May 2, 2022
12:00 pm - 1:30 pm, Eastern Time
ACS Delaware: Election Law: From the Voting Booth to the Electoral College
An essential aspect of the rule of law is a shared belief that the process by which the law is made, interpreted and applied has some fundamental integrity. Critical to that inquiry is the election process by which those who make and apply the law are chosen. The integrity of the election processes in the United States have been questioned by both major parties. This program will examine the current efforts to reform the Electoral Count Act of 1887 in light of the inadequacies of that statute and the events of January 6. In addition, the program will report on the current state laws treating ballot access, voting security and the counting of the vote and examine whether consensus on those issues is possible. Finally, the program will address Delaware’s current election law including efforts to change that law and legal challenges to proposed changes.
TOPIC 1: Reform of the Electoral Count Act of 1887 to avoid another January 6 or worse.
Six scholars of election law in an opinion published in the Washington Post on January 4, 2022 proposed that the Electoral Count Act adopted in 1887 be amended “to avoid a repeat of Jan. 6, or worse.” The revision they proposed “should be based on the premise that Congress is not a national recount board or a court for litigating the outcome of presidential elections. It is not the role of Congress to revisit a state’s popular vote tally.” Professor Michael McConnell was one of authors of that article and will explain the proposal and the current bipartisan discussions of that topic.
Michael W. McConnell, Richard & Frances Mallery Professor, Stanford Law School; Director, Stanford Constitutional Law Center; Senior Fellow, Hoover Institution and Circuit Judge on the United States Court of Appeals for the Tenth Circuit (2002-2009).
TOPIC 2: How states conduct elections and can there be a bipartisan consensus?
The election of 2020 and subsequent events have produced charges of election fraud from Republicans and voter suppression from Democrats. The charges from both sides threaten to undermine public faith in the integrity of the election process. The Uniform Law Commission created a Study Committee on Election Law to assess the state of that law and whether a bipartisan consensus could be forged on provisions of a model state election code. Professor Steven Huefner is the Reporter for that committee, and he will discuss the spectrum of election laws in the states and whether there is sufficient commonality to produce a bipartisan consensus.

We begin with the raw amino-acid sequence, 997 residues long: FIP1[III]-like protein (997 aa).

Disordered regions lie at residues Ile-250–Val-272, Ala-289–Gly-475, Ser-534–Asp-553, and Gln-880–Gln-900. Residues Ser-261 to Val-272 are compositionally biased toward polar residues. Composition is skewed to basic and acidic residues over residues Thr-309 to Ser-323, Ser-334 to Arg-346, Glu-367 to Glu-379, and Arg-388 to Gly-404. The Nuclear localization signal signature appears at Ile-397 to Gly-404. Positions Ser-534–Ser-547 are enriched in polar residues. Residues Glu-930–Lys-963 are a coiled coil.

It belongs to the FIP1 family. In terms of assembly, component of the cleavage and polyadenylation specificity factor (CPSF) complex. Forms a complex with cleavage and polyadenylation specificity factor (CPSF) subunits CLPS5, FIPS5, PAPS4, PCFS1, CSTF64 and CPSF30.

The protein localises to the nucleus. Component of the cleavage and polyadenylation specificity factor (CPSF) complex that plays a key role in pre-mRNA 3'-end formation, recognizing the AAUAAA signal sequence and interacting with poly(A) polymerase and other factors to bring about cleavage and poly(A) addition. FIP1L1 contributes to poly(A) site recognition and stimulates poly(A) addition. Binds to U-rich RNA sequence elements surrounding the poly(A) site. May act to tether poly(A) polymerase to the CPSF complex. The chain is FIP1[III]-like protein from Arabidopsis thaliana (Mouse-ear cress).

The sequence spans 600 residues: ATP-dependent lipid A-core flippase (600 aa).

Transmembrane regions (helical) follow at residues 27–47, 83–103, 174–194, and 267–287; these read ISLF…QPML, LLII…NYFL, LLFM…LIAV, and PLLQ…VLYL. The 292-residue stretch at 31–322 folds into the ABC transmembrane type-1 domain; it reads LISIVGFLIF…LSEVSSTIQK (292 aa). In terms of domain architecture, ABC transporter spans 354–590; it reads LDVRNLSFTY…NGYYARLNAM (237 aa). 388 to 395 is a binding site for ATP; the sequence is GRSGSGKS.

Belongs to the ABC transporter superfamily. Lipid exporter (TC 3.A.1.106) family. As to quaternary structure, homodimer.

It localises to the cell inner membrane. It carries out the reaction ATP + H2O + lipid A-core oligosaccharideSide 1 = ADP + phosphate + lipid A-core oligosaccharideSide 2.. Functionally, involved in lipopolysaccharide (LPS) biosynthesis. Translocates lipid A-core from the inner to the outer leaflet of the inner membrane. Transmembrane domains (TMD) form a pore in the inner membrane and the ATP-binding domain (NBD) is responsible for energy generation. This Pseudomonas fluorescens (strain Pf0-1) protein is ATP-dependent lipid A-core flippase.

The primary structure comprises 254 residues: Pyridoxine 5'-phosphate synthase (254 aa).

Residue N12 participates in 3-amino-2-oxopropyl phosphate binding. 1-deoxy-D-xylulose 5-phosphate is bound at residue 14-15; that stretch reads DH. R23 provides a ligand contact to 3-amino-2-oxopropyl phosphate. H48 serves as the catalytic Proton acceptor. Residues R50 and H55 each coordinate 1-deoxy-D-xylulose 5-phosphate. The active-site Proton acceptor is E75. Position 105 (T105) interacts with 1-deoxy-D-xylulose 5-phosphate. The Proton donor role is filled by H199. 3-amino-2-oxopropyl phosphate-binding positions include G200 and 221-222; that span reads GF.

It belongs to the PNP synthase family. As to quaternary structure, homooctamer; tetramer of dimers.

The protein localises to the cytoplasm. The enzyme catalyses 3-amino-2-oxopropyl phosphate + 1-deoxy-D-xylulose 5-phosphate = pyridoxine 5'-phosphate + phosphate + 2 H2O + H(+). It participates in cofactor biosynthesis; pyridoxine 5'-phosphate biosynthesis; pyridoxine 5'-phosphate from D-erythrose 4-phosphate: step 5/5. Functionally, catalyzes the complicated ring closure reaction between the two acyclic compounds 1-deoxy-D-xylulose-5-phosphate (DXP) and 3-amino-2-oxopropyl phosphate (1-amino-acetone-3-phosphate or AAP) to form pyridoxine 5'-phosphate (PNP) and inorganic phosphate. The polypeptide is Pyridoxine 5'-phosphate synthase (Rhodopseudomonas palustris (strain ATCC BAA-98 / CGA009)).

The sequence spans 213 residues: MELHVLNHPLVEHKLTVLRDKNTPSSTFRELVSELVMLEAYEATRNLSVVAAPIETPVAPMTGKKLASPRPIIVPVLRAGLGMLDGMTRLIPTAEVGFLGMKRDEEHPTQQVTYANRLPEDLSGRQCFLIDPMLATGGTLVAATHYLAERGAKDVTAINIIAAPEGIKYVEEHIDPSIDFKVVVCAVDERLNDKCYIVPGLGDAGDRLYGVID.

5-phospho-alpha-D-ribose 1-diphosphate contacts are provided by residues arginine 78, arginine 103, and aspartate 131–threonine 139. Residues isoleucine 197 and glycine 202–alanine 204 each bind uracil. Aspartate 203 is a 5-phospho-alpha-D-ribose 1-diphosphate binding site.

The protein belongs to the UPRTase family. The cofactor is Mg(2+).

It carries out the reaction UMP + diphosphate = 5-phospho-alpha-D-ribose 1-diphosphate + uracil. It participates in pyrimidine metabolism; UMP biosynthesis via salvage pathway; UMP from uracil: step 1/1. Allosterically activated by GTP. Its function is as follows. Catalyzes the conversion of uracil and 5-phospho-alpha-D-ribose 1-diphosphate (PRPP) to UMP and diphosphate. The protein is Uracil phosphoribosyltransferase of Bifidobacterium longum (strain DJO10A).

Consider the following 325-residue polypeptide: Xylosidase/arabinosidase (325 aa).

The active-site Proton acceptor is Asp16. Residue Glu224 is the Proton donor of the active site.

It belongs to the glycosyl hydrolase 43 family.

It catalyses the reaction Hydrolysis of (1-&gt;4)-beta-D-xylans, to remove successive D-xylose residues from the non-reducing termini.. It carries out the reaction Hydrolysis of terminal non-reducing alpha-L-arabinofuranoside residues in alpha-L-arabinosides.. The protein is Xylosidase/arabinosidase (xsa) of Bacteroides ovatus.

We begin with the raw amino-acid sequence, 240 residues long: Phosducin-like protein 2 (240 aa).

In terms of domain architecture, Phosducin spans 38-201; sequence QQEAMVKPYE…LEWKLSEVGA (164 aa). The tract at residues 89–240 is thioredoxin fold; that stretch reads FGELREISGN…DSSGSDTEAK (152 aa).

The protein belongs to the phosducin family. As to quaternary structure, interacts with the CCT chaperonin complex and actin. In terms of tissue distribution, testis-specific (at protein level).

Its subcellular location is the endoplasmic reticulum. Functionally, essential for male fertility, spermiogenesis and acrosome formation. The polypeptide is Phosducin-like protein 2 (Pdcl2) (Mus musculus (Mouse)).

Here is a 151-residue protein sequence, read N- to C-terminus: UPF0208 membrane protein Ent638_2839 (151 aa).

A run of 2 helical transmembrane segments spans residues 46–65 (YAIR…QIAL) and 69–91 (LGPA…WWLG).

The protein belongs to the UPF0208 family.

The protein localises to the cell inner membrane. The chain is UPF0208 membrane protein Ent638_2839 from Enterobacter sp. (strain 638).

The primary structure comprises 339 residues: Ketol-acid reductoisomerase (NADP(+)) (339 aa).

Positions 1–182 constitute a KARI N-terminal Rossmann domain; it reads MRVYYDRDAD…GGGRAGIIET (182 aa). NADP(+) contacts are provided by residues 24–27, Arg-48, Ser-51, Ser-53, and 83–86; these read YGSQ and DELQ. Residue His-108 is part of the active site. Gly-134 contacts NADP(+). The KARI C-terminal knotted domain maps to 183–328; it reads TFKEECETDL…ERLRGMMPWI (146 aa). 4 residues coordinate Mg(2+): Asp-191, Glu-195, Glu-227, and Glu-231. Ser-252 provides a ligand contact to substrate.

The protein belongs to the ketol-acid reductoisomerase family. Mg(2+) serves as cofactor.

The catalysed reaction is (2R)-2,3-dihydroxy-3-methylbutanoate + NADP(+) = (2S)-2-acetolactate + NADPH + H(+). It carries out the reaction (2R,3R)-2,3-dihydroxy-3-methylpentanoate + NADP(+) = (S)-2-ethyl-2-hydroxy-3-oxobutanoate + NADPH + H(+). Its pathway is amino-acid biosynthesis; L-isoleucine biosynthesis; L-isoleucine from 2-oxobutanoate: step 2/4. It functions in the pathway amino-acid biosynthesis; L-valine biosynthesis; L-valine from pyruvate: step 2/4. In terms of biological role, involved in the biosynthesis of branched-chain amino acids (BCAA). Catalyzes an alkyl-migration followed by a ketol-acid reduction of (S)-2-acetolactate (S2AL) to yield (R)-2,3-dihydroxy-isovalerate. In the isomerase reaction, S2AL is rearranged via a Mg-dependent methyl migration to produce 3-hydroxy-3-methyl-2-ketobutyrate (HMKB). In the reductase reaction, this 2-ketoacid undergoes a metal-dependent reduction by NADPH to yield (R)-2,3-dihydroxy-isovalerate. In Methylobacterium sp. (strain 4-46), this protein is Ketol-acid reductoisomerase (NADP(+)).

Steven Huefner, C. William O’Neill Professor in Law and Judicial Administration at The Ohio State University Moritz College of Law; Deputy Director, Election Law at Ohio State; Director of Clinical Programs/Legislation Clinic Director Moritz College of Law; Reporter for the Uniform Law Commission Study Committee on Election Law
TOPIC 3: The manner of voting in Delaware
Election Commissioner Anthony Albence will provide an overview of election law in Delaware and how Delaware’s election laws compare to those of other states.
Senator Gay will discuss will discuss Article V, Section 1 of the Delaware Constitution, which broadly provides that “…the General Assembly may by law prescribe the means, methods and instruments of voting so as best to secure secrecy and the independence of the voter, preserve the freedom and purity of elections and prevent fraud, corruption and intimidation thereat.” Section 4A of that Article requires the General Assembly to allow a certain class of voters who are absent from the State for certain specified reasons to vote by absentee ballot. Does this grant of a right to voters absent from the state to vote by absentee ballot preclude the General Assembly from establishing mail voting as one of “the means, methods and instruments of voting” for all voters? Is the General Assembly precluded from establishing early voting as challenged in a recent lawsuit?
Senator Kyle Evans Gay, Delaware State Senator (District 5) and Of Counsel, Connolly Gallagher, LLC
Anthony Albence, Delaware State Election Commissioner